Review of Butterfly Yellow

Butterfly Yellow
by Thanhhà Lai
Middle School, High School    Harper/HarperCollins    296 pp.    g
9/19    978-0-06-222921-2    $17.99
e-book ed.  978-0-06-222923-6    $9.99

During the 1975 fall of Saigon, twelve-year-old Hang determines that she and her younger brother, Linh, should escape to America. They attempt to impersonate orphans to join Operation Babylift, but the refugee workers reject Hang, taking five-year-old Linh and leaving her behind, with only the address of his destination in Texas. For six years she plans to join him, and, after enduring a harrowing and horrific boat trip (revealed in tense flashbacks), Hang arrives in Texas. She has one goal: to find her brother. Upon arrival she meets rodeo-star wannabe LeeRoy, who grudgingly agrees to take her to Linh, now a thoroughly Americanized boy called David, with no memory of Hang and no interest in reuniting. One strength of the novel is the subtle character development as both LeeRoy and Hang grow naturally from single-issue actors to individuals who recognize and respond to the complexities of both themselves and those around them. Another is Lai’s use of language. When Hang speaks in English, Lai represents her words phonetically, forcing the reader to become both listener and decipherer, an equally engaged but sometimes frustrated partner in her quest for “mai bo-ró-do [my brother].” Initially Hang’s limited English isolates her, but as she becomes more proficient in the language, she expands her outlook and her circle of friends. As a sympathetic acquaintance says: “She’s got a story, that’s for sure, and I for one aim to hear it.” Those who do hear her remarkable tale can additionally think about contemporary connections to immigrant experiences, feelings of being an outsider, and the detours one’s life may take.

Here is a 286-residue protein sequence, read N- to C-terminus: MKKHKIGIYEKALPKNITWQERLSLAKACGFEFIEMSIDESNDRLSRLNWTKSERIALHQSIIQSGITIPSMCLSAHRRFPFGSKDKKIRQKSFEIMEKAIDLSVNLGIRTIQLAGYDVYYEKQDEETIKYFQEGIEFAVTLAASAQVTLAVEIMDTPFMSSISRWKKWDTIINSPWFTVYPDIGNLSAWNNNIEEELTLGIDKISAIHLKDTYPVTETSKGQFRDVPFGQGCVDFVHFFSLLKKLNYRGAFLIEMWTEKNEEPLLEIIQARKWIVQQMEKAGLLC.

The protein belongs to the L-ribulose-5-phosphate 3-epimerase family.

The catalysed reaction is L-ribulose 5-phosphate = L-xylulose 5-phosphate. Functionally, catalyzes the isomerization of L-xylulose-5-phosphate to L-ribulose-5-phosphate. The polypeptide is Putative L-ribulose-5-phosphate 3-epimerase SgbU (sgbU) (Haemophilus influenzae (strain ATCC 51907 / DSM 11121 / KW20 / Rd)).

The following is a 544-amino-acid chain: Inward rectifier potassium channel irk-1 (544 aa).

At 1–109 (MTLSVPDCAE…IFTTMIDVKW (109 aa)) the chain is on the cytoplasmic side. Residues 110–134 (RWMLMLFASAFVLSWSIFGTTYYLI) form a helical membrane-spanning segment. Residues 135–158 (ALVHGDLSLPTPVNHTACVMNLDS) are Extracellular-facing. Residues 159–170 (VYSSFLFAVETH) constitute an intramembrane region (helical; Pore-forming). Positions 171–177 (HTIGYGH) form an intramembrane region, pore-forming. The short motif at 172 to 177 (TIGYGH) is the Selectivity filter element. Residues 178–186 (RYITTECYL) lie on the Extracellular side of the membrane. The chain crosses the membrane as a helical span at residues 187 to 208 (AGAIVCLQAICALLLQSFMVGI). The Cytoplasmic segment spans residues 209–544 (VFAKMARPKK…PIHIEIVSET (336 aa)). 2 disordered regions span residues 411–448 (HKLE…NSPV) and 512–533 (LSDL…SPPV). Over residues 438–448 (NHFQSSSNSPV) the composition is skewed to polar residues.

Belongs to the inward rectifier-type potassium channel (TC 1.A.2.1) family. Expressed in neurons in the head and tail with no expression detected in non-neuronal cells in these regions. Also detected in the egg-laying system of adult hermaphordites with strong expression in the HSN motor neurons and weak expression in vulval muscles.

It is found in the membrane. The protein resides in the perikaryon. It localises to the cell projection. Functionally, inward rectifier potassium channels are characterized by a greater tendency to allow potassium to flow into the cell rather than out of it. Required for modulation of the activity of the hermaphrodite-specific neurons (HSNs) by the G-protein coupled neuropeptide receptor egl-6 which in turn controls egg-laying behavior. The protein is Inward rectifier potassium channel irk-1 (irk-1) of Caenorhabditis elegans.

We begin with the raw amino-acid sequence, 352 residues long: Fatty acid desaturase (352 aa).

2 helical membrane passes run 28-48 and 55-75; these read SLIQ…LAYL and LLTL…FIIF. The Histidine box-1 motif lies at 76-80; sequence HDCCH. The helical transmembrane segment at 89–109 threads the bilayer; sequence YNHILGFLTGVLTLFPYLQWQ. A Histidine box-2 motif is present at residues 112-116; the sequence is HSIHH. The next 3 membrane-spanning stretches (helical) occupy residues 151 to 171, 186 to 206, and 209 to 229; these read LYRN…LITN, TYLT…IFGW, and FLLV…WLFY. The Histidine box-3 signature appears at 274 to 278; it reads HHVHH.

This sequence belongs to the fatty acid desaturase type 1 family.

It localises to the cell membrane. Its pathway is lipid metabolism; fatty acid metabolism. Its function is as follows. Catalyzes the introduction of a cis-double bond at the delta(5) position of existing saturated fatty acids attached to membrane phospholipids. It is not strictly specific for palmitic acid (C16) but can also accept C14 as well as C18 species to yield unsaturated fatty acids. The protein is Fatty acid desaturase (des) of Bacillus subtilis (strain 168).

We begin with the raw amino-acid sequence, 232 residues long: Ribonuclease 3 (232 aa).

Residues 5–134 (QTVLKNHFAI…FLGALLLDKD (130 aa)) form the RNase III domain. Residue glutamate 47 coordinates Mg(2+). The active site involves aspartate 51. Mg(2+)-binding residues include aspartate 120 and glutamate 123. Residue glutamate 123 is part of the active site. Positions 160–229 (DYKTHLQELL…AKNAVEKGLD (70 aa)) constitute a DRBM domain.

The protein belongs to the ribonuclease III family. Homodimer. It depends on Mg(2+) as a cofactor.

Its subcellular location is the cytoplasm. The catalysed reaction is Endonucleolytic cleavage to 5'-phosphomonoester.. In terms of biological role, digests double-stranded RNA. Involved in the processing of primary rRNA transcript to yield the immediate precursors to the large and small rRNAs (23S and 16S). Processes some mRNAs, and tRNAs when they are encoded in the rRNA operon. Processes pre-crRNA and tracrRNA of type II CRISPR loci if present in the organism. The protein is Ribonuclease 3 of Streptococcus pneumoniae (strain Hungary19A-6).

From the September/October 2019 issue of The Horn Book Magazine.

Betty Carter
Betty Carter, an independent consultant, is professor emerita of children’s and young adult literature at Texas Woman’s University.

Be the first reader to comment.

Comment Policy:
  • Be respectful, and do not attack the author, people mentioned in the article, or other commenters. Take on the idea, not the messenger.
  • Don't use obscene, profane, or vulgar language.
  • Stay on point. Comments that stray from the topic at hand may be deleted.
  • Comments may be republished in print, online, or other forms of media.
  • If you see something objectionable, please let us know. Once a comment has been flagged, a staff member will investigate.


Community matters. Stay up to date on breaking news, trends, reviews, and more.

Get access to reviews of books, ebooks, and more


We are currently offering this content for free. Sign up now to activate your personal profile, where you can save articles for future viewing